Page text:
Full-time, on-staff tabletop/pen-and-paper RPG writers with benefits are incredibly rare in the US.
I was told in 2000 there were more full-time astronauts in the US (149 at the time) than full-time, on-staff RPG writers. I suspect that was true at the time. There are fewer US astronauts now, and a lot more small companies with 1 or 2 people running it as full-time jobs, so whether it’s true now is going to depend on how you define things.
Getting on-staff at a game company as a creative of any kind (designer, developer, R&D, writer… titles vary by company) requires you to have a proven track record and a reputation for being someone that is easy to work with. In my opinion, nowadays the easiest way to get those started is by writing things for social media (one of the reasons I have a blog, for example), then work cheaply for small game companies, often for pdf-only or print-in-demand products. Hopefully you’ll get better, get more work, and come to more people’s attention. As your network of contacts spread and more people know about you, the size of company that is interested in working with you goes up.
The leap from that to an on-staff position is still a big one. I worked for Wizards of the Coast from 2000 to 2001, then was a full-time freelancer for most of the next 13 years before I got another staff job here at Paizo. You may have better luck than I did, or you may want to start your own publishing company, or begin a Patreon, or just do freelance work for several different companies, many of them smaller than Paizo.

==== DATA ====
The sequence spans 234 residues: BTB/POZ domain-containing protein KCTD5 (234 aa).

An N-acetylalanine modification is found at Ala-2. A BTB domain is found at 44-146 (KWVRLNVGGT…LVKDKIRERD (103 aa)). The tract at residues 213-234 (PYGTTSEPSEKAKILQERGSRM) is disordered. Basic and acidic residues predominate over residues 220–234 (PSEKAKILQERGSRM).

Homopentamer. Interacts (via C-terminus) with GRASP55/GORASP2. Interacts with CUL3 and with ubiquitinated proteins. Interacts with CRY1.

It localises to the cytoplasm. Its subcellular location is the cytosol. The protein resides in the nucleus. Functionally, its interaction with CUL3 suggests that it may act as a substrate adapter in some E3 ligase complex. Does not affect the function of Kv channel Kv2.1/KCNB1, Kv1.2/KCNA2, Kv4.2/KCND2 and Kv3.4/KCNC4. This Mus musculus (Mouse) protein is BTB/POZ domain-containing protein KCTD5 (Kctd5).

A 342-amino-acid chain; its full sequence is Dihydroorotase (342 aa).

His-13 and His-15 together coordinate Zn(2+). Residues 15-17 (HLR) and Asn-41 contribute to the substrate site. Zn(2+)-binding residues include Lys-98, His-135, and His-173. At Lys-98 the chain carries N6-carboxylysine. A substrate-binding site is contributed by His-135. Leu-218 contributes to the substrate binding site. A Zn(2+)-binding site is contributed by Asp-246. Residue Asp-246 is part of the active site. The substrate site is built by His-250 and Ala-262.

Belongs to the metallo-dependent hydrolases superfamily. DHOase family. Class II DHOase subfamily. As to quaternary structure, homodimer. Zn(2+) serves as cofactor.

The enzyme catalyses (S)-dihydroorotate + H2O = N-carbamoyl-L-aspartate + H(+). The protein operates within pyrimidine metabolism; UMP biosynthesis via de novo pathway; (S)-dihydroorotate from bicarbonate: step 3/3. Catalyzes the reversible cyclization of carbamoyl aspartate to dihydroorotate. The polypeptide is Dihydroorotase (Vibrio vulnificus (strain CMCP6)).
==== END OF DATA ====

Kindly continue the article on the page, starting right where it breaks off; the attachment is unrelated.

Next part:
Good luck to everyone who tries!
I try to be open about my various mental, emotional, and physical issues. But I also try to not harp on them. I’m not sure what the right balance is, but as I sit 10 days from Gen Con, and the release date for a whole series of books that have eaten up a lot of my headspace, it seemed reasonable to offer a snapshot of how I am doing.
The idea here is not to bemoan my circumstances (I am fortunate and privileged in many, many ways) or ask for help (I have the support I need). But I do want people who feel their own limitations puts various achievements out of reach to be able to see the spectacular level of imperfection that is normal for me. Your path may well be much harder. I’m not trying to give some life coach pep talk. Just honestly share where I am, and let all of you who care to read it decide what that information means for you.
There’s more work to be done than hours or brain cells to do it, and even when I have the time I don’t always have the capacity. Numerous things that trigger many of my anxieties are all happening at one, and even knowing I have been through these things many times before doesn’t really seem to help me keep a handle on things. This is a spectacular confluence of events hammering my sense of calm. As an analogy–knowing ripping the band-aid off will hurt, and that it’s both necessary and temporary, doesn’t reduce the pain of doing it.